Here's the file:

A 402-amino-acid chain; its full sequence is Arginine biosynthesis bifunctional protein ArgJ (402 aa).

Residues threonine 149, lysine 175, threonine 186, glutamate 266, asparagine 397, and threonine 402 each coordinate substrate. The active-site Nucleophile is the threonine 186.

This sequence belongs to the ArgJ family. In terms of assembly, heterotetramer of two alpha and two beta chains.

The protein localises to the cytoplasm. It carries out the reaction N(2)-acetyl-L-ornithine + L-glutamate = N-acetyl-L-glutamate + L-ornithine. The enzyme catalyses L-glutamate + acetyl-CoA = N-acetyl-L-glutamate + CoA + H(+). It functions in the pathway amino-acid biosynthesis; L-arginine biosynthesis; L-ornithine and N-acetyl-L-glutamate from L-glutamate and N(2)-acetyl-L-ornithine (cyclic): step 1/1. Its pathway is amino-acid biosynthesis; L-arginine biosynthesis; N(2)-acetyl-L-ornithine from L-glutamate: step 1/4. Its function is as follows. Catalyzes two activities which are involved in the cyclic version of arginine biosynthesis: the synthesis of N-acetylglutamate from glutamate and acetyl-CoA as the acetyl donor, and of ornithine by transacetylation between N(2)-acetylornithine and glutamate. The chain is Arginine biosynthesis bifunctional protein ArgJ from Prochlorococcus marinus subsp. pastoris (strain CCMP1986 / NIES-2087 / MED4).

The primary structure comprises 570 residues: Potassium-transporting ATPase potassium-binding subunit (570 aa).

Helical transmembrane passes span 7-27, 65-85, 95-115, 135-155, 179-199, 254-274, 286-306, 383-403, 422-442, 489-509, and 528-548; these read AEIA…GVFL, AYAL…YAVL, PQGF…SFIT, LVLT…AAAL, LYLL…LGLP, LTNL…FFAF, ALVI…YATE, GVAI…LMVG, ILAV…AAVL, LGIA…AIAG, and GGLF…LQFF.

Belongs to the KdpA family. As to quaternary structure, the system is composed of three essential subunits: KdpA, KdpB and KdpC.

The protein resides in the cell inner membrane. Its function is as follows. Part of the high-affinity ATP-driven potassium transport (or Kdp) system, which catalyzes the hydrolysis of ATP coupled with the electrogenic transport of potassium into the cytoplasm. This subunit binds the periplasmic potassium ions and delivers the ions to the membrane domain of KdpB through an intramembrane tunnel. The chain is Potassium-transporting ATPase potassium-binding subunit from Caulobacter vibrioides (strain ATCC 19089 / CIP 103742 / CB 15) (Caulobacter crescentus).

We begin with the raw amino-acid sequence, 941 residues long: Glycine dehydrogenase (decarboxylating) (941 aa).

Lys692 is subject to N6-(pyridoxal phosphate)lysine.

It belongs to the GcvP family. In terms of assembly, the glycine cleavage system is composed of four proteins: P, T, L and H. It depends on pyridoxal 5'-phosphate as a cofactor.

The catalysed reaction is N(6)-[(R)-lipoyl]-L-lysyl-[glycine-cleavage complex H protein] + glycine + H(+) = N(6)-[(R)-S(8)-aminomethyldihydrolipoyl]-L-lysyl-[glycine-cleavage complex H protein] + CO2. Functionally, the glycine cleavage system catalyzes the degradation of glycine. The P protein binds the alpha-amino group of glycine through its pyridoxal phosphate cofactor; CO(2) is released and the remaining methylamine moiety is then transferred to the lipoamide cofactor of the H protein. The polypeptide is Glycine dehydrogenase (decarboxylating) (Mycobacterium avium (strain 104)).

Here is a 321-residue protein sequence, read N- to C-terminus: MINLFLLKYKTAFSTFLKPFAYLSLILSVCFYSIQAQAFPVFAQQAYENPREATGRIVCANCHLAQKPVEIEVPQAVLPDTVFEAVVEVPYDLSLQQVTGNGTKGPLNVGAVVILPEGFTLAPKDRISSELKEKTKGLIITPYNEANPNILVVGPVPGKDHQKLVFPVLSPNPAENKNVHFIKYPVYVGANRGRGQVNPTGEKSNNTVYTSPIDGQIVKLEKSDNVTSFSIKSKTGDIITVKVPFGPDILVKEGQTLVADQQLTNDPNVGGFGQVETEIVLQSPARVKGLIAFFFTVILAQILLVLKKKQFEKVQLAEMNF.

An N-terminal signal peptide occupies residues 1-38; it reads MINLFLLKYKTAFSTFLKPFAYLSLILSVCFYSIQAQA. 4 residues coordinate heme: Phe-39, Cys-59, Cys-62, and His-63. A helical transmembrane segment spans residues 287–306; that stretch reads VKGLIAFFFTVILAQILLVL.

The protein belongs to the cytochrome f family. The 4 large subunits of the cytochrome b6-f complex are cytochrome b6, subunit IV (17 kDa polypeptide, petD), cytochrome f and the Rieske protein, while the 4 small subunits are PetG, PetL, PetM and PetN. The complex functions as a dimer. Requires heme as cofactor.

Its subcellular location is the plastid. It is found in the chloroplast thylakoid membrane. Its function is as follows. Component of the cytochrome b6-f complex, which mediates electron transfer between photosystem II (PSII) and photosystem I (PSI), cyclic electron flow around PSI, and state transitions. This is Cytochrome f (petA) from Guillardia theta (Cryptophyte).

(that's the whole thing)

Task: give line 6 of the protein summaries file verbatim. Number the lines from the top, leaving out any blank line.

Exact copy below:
Helical transmembrane passes span 7-27, 65-85, 95-115, 135-155, 179-199, 254-274, 286-306, 383-403, 422-442, 489-509, and 528-548; these read AEIA…GVFL, AYAL…YAVL, PQGF…SFIT, LVLT…AAAL, LYLL…LGLP, LTNL…FFAF, ALVI…YATE, GVAI…LMVG, ILAV…AAVL, LGIA…AIAG, and GGLF…LQFF.